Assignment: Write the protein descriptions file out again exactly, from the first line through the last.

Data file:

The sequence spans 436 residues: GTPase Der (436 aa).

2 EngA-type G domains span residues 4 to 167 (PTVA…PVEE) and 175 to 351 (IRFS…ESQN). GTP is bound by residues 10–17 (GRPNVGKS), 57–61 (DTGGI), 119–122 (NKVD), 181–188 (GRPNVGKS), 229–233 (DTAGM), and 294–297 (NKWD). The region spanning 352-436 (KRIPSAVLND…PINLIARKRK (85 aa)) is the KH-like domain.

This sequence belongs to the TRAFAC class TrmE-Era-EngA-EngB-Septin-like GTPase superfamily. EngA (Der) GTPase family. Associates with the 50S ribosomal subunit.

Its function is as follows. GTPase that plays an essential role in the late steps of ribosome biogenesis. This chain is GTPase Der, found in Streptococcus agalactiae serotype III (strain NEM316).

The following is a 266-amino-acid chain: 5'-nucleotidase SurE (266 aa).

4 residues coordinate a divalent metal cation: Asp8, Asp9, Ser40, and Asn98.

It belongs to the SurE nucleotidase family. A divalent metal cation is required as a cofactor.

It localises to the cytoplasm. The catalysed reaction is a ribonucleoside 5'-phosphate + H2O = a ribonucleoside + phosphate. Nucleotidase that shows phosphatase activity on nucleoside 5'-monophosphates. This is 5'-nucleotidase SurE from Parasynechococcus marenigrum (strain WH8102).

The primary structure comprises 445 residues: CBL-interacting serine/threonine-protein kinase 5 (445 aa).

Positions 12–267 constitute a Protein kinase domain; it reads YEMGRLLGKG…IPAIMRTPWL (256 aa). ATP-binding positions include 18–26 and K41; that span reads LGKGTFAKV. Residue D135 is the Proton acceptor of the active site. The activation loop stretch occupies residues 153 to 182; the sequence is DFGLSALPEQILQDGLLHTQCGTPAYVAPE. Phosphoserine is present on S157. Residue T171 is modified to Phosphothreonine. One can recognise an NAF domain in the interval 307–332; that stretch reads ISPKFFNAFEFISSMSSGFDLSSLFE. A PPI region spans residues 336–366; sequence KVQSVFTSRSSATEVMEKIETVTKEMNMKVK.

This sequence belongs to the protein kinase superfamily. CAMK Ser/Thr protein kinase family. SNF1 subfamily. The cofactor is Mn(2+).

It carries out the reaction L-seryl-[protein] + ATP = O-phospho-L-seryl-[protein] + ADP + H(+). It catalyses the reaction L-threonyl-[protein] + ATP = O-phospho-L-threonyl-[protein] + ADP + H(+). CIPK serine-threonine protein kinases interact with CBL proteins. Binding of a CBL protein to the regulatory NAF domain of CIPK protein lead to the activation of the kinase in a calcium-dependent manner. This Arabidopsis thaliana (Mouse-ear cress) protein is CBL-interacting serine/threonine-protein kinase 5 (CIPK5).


The sequence spans 436 residues: GTPase Der (436 aa).

2 EngA-type G domains span residues 4 to 167 (PTVA…PVEE) and 175 to 351 (IRFS…ESQN). GTP is bound by residues 10–17 (GRPNVGKS), 57–61 (DTGGI), 119–122 (NKVD), 181–188 (GRPNVGKS), 229–233 (DTAGM), and 294–297 (NKWD). The region spanning 352-436 (KRIPSAVLND…PINLIARKRK (85 aa)) is the KH-like domain.

This sequence belongs to the TRAFAC class TrmE-Era-EngA-EngB-Septin-like GTPase superfamily. EngA (Der) GTPase family. Associates with the 50S ribosomal subunit.

Its function is as follows. GTPase that plays an essential role in the late steps of ribosome biogenesis. This chain is GTPase Der, found in Streptococcus agalactiae serotype III (strain NEM316).

The following is a 266-amino-acid chain: 5'-nucleotidase SurE (266 aa).

4 residues coordinate a divalent metal cation: Asp8, Asp9, Ser40, and Asn98.

It belongs to the SurE nucleotidase family. A divalent metal cation is required as a cofactor.

It localises to the cytoplasm. The catalysed reaction is a ribonucleoside 5'-phosphate + H2O = a ribonucleoside + phosphate. Nucleotidase that shows phosphatase activity on nucleoside 5'-monophosphates. This is 5'-nucleotidase SurE from Parasynechococcus marenigrum (strain WH8102).

The primary structure comprises 445 residues: CBL-interacting serine/threonine-protein kinase 5 (445 aa).

Positions 12–267 constitute a Protein kinase domain; it reads YEMGRLLGKG…IPAIMRTPWL (256 aa). ATP-binding positions include 18–26 and K41; that span reads LGKGTFAKV. Residue D135 is the Proton acceptor of the active site. The activation loop stretch occupies residues 153 to 182; the sequence is DFGLSALPEQILQDGLLHTQCGTPAYVAPE. Phosphoserine is present on S157. Residue T171 is modified to Phosphothreonine. One can recognise an NAF domain in the interval 307–332; that stretch reads ISPKFFNAFEFISSMSSGFDLSSLFE. A PPI region spans residues 336–366; sequence KVQSVFTSRSSATEVMEKIETVTKEMNMKVK.

This sequence belongs to the protein kinase superfamily. CAMK Ser/Thr protein kinase family. SNF1 subfamily. The cofactor is Mn(2+).

It carries out the reaction L-seryl-[protein] + ATP = O-phospho-L-seryl-[protein] + ADP + H(+). It catalyses the reaction L-threonyl-[protein] + ATP = O-phospho-L-threonyl-[protein] + ADP + H(+). CIPK serine-threonine protein kinases interact with CBL proteins. Binding of a CBL protein to the regulatory NAF domain of CIPK protein lead to the activation of the kinase in a calcium-dependent manner. This Arabidopsis thaliana (Mouse-ear cress) protein is CBL-interacting serine/threonine-protein kinase 5 (CIPK5).